This being the January right after the election, it’s time for Floridians to begin their four-year-long blind date with their new governor.
I say “blind date,” because we know so little about him.
To use a homely expression, we bought a pig in a poke—well, actually, he bought us to the tune of $3.89 of his own personal fortune for every man, woman, and child in the state.
In fact, you could probably march Rick Scott down any street in Florida and ask passersby who he was, and chances are they wouldn’t recognize him. You could even whisper a hint, like: “He’s the governor of a state,” and they might say, “Oh, YEAH…it’s Jesse Ventura after a year on Weight Watchers.”
We know no specifics as to how he will wrench the state out of its straits. We do know something about his business practices, but now isn’t the time to go and rehash tired old stories. We’ve already done that, and it didn’t make any difference. What we are left with is “Seven hundred thousand jobs in seven years,” and “Let’s get back to work.”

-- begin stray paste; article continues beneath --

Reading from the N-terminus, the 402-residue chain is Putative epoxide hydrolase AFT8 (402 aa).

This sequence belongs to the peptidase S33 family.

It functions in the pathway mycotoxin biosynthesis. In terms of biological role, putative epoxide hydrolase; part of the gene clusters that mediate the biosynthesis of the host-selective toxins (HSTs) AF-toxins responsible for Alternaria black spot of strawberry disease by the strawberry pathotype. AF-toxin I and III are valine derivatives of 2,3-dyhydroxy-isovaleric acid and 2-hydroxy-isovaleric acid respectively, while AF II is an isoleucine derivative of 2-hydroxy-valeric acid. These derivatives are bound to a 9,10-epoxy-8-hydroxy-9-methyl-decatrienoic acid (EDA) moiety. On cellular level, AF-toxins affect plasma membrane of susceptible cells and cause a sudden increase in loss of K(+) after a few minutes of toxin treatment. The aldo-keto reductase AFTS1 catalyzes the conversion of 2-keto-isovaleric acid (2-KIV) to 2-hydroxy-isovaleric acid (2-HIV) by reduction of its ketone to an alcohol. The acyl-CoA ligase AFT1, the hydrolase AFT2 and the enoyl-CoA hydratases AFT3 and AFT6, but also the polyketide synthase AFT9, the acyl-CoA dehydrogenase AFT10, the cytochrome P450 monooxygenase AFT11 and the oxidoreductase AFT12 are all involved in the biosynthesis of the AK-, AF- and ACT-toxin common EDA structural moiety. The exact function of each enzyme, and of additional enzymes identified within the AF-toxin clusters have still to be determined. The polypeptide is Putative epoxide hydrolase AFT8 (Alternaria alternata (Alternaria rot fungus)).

Actually, we did learn something new in the past few days. Gov. Scott is allowing a raft of high-powered special interests to foot the bill for his inaugural festivities. Outfits like Blue Cross Blue Shield, AstraZeneca, Wal Mart, AvMed, U.S. Sugar… I’m sure all they’re interested in is making certain that celebrants have the best possible time, but you’d think a guy who found a way to spend $72 million of his own money to get elected as an unfettered outsider could cough up a couple million more to convey the initial impression that he can’t be bought.
Gov. Scott says he’s going to run Florida state government like a business.
It’s beginning to sound like business as usual.